In the TV series Mad Men, ad executive Don Draper has a shameful secret. Because of that secret, he can’t stay in love. He quickly pulls away and the women who love him feel abandoned.
“Avoidant” people learned as babies and small children that if they cried or complained, they would be rejected or punished. As they mature, like Don Draper, they seem stilted and cold. If you have “avoidant personality disorder,” you hide and pull back in relationships of all kinds, including at work. Draper, for example, is unkind to his young protegee, Peggy, who idolizes and then dislikes him.
Draper is talented and handsome. He takes chances and seems calm, but he’s a TV show hero. In real life, people with this problem aren’t likely to be glamorous philanderers. They’re more likely to be isolated.
Securely attached people in healthy relationships aren’t focused on rejection or loss. They expect that things will go well, unless they see danger signs. If you are avoidant, you might test a new friend or lover, pushing at their limits to provoke a bad response. Or you’ll overreact to any signs of rejection and withdraw. You prefer to be alone so you can avoid pain. Once you’ve withdrawn, it’s hard for you to forgive the person who hurt you but also hard to move on.
You may attract anxious people who go overboard to please you. They become consumed with worry that they’re not doing the right thing. They also may create little tests of your affection. When they withdraw you may feel more comfortable for a time, if you sense that it’s just a ploy. Underneath you know that you’ve found a partner who will constantly chase you and you can keep up your myth of independence.
Are you the one constantly chasing? Romantic partners of avoidant people, like Draper’s women, end up feeling unloved, ignored and empty. Eventually you can’t continue that way.
If that’s you, and you want to keep trying, you can explain how you feel in response to specific behavior. Be as tactful and objective as possible. Do not expect any major changes to come quickly or consistently. Look for small improvements.
You can stop chasing and see what happens. In the end, the relationship may just fail.
Some avoidant people are shy, timid, or withdrawn.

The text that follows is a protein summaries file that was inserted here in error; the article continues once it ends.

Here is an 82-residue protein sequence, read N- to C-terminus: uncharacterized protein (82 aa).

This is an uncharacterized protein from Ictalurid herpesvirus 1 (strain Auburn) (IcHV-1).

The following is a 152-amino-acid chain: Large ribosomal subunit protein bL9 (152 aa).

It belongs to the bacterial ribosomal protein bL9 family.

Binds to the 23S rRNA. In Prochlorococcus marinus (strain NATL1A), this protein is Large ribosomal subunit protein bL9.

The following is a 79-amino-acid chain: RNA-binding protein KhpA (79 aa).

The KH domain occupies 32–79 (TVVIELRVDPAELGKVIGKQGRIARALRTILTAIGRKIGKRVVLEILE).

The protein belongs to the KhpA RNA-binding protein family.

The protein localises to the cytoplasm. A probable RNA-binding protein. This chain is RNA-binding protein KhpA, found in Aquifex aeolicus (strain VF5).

Do you feel unable to handle social situations? Are you self-conscious, focused on what other people are thinking about you? Are you secretly sure you are inferior to the people around you?
Those feelings may make you avoid work that involves direct contact with other people. Fear of failure may make you stick to known activities. Even though you’re bored, you can’t seek out mentors or apply to new jobs.
Maybe you long for love but are afraid of dating. Over time, you may learn to get into relationships and start off enthusiastic and loving. But like Draper, at some point you pull away.
Many people with avoidant personality disorder create a fantasy world that replaces real relationships. You might spend lots of time online, reading dating profiles and sometimes exchanging messages—but rule everyone out. You might agree to meet and be unable to show up.
In the Tennessee Williams play “The Glass Menagerie,” Laura is as fragile as the glass animals that absorb her. Meanwhile, her mother clings to memories of the past when she was the beauty in her small town. If a man was available, it’s clear that neither woman would know how to respond.
In real life, the symptoms of avoidant personal disorder tend to ease up by your forties and fifties, especially if you work at building and keeping up social ties. It’s also not correct to assume that everybody who isn’t happily married at a certain age has a problem. Some people prefer to live alone, but are close to friends and family. (Read more about that from my PT sister blogger, Bella DePaulo.) If you’re truly happy and able to maintain the relationships you want, liking your space doesn’t qualify as a “disorder.” Maybe you might want a partner but at the moment, nobody suitable is showing up: Don’t automatically blame yourself.
On the other hand, if people you care about complain that you’re cold or unavailable when they need you—or if you can’t keep relationships you value highly—consider seeing a therapist to learn new behavior. You can learn to identify anxiety and change your response.
A version of this story appears at Your Care Everywhere.